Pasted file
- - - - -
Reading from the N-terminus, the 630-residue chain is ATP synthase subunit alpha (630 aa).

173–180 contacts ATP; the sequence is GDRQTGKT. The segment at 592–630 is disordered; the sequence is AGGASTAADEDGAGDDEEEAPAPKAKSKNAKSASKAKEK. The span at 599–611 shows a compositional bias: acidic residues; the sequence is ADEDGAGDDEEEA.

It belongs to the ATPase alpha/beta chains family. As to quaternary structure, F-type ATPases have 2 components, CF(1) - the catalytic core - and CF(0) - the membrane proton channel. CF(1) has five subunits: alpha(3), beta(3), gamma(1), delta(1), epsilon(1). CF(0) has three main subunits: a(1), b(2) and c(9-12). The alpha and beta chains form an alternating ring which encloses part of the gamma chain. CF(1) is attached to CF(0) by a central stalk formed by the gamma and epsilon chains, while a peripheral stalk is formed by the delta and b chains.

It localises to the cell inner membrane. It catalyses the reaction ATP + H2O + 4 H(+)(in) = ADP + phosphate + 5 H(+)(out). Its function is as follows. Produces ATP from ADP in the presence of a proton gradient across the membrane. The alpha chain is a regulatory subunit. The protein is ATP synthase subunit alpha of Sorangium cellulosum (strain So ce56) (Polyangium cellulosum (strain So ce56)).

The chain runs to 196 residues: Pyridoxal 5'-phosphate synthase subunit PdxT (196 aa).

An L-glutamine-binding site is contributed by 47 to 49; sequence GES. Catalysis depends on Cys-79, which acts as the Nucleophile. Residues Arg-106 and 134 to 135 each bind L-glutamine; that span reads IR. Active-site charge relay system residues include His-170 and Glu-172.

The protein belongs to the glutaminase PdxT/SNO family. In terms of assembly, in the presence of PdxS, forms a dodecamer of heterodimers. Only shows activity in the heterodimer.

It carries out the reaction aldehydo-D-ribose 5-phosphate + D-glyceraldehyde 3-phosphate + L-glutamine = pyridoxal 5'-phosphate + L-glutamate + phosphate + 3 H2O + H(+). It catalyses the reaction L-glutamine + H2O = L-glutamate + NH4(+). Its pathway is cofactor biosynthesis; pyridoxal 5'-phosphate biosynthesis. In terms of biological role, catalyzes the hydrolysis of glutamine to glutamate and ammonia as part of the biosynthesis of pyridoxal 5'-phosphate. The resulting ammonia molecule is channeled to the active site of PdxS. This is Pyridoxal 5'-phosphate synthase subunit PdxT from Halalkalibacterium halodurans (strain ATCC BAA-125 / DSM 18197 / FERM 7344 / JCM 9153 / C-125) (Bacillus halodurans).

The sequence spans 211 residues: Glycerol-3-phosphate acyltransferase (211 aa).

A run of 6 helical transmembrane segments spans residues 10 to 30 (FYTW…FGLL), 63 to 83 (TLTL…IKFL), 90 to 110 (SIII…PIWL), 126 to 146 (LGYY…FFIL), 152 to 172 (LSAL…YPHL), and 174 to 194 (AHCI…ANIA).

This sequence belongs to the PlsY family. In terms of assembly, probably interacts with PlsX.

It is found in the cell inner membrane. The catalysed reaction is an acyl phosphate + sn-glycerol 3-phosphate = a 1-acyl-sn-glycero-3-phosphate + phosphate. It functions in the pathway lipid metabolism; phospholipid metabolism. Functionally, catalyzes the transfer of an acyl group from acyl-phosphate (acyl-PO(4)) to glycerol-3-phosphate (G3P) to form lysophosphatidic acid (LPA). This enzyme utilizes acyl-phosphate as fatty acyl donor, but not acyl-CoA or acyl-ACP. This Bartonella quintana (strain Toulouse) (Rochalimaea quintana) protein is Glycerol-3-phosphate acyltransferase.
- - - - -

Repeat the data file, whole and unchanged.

Reading from the N-terminus, the 630-residue chain is ATP synthase subunit alpha (630 aa).

173–180 contacts ATP; the sequence is GDRQTGKT. The segment at 592–630 is disordered; the sequence is AGGASTAADEDGAGDDEEEAPAPKAKSKNAKSASKAKEK. The span at 599–611 shows a compositional bias: acidic residues; the sequence is ADEDGAGDDEEEA.

It belongs to the ATPase alpha/beta chains family. As to quaternary structure, F-type ATPases have 2 components, CF(1) - the catalytic core - and CF(0) - the membrane proton channel. CF(1) has five subunits: alpha(3), beta(3), gamma(1), delta(1), epsilon(1). CF(0) has three main subunits: a(1), b(2) and c(9-12). The alpha and beta chains form an alternating ring which encloses part of the gamma chain. CF(1) is attached to CF(0) by a central stalk formed by the gamma and epsilon chains, while a peripheral stalk is formed by the delta and b chains.

It localises to the cell inner membrane. It catalyses the reaction ATP + H2O + 4 H(+)(in) = ADP + phosphate + 5 H(+)(out). Its function is as follows. Produces ATP from ADP in the presence of a proton gradient across the membrane. The alpha chain is a regulatory subunit. The protein is ATP synthase subunit alpha of Sorangium cellulosum (strain So ce56) (Polyangium cellulosum (strain So ce56)).

The chain runs to 196 residues: Pyridoxal 5'-phosphate synthase subunit PdxT (196 aa).

An L-glutamine-binding site is contributed by 47 to 49; sequence GES. Catalysis depends on Cys-79, which acts as the Nucleophile. Residues Arg-106 and 134 to 135 each bind L-glutamine; that span reads IR. Active-site charge relay system residues include His-170 and Glu-172.

The protein belongs to the glutaminase PdxT/SNO family. In terms of assembly, in the presence of PdxS, forms a dodecamer of heterodimers. Only shows activity in the heterodimer.

It carries out the reaction aldehydo-D-ribose 5-phosphate + D-glyceraldehyde 3-phosphate + L-glutamine = pyridoxal 5'-phosphate + L-glutamate + phosphate + 3 H2O + H(+). It catalyses the reaction L-glutamine + H2O = L-glutamate + NH4(+). Its pathway is cofactor biosynthesis; pyridoxal 5'-phosphate biosynthesis. In terms of biological role, catalyzes the hydrolysis of glutamine to glutamate and ammonia as part of the biosynthesis of pyridoxal 5'-phosphate. The resulting ammonia molecule is channeled to the active site of PdxS. This is Pyridoxal 5'-phosphate synthase subunit PdxT from Halalkalibacterium halodurans (strain ATCC BAA-125 / DSM 18197 / FERM 7344 / JCM 9153 / C-125) (Bacillus halodurans).

The sequence spans 211 residues: Glycerol-3-phosphate acyltransferase (211 aa).

A run of 6 helical transmembrane segments spans residues 10 to 30 (FYTW…FGLL), 63 to 83 (TLTL…IKFL), 90 to 110 (SIII…PIWL), 126 to 146 (LGYY…FFIL), 152 to 172 (LSAL…YPHL), and 174 to 194 (AHCI…ANIA).

This sequence belongs to the PlsY family. In terms of assembly, probably interacts with PlsX.

It is found in the cell inner membrane. The catalysed reaction is an acyl phosphate + sn-glycerol 3-phosphate = a 1-acyl-sn-glycero-3-phosphate + phosphate. It functions in the pathway lipid metabolism; phospholipid metabolism. Functionally, catalyzes the transfer of an acyl group from acyl-phosphate (acyl-PO(4)) to glycerol-3-phosphate (G3P) to form lysophosphatidic acid (LPA). This enzyme utilizes acyl-phosphate as fatty acyl donor, but not acyl-CoA or acyl-ACP. This Bartonella quintana (strain Toulouse) (Rochalimaea quintana) protein is Glycerol-3-phosphate acyltransferase.